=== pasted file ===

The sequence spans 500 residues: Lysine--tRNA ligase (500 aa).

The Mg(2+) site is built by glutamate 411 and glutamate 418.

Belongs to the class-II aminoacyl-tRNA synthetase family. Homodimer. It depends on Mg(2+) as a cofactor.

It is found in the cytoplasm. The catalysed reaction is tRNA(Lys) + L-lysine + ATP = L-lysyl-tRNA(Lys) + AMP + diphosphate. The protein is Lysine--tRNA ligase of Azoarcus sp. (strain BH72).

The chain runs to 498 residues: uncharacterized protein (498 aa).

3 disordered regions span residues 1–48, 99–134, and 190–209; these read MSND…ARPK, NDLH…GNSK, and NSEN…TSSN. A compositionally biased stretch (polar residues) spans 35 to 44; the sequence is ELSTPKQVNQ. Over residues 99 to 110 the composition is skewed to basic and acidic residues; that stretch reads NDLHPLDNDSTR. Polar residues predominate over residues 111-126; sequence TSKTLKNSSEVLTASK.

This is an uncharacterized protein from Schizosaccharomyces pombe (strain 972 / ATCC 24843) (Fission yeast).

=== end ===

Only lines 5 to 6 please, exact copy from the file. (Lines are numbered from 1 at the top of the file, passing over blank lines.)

The chain runs to 498 residues: uncharacterized protein (498 aa).

3 disordered regions span residues 1–48, 99–134, and 190–209; these read MSND…ARPK, NDLH…GNSK, and NSEN…TSSN. A compositionally biased stretch (polar residues) spans 35 to 44; the sequence is ELSTPKQVNQ. Over residues 99 to 110 the composition is skewed to basic and acidic residues; that stretch reads NDLHPLDNDSTR. Polar residues predominate over residues 111-126; sequence TSKTLKNSSEVLTASK.